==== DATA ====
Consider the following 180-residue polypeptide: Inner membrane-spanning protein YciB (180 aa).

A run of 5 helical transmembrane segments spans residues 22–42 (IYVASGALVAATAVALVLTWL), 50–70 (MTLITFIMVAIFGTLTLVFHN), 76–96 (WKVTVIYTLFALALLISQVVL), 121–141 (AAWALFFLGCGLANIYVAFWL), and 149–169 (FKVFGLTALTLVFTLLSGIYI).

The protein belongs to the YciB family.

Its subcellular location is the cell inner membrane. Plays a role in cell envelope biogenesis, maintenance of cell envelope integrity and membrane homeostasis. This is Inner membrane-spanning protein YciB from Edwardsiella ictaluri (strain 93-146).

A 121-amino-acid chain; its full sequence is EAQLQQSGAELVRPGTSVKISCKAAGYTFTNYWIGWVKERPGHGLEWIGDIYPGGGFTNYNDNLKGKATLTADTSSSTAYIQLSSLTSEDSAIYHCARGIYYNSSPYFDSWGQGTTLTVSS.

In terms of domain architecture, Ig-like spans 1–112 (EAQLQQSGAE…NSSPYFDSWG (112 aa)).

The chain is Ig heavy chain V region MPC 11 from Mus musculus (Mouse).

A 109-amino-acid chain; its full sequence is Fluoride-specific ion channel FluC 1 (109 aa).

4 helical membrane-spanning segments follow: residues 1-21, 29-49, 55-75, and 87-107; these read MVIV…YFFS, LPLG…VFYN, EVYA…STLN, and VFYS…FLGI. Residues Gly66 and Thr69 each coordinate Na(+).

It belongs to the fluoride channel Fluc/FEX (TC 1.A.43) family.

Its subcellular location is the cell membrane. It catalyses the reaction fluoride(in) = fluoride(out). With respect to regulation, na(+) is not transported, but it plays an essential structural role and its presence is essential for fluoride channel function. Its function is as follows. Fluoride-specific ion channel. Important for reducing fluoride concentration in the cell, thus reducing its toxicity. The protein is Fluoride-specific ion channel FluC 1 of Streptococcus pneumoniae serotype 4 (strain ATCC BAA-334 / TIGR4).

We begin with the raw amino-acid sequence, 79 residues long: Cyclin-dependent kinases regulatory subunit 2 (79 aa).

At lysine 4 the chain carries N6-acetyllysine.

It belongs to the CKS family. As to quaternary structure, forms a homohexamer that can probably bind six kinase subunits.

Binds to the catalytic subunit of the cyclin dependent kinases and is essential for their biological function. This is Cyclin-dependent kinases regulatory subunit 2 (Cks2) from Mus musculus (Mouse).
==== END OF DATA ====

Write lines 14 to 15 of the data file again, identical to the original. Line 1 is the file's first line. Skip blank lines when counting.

It belongs to the CKS family. As to quaternary structure, forms a homohexamer that can probably bind six kinase subunits.

Binds to the catalytic subunit of the cyclin dependent kinases and is essential for their biological function. This is Cyclin-dependent kinases regulatory subunit 2 (Cks2) from Mus musculus (Mouse).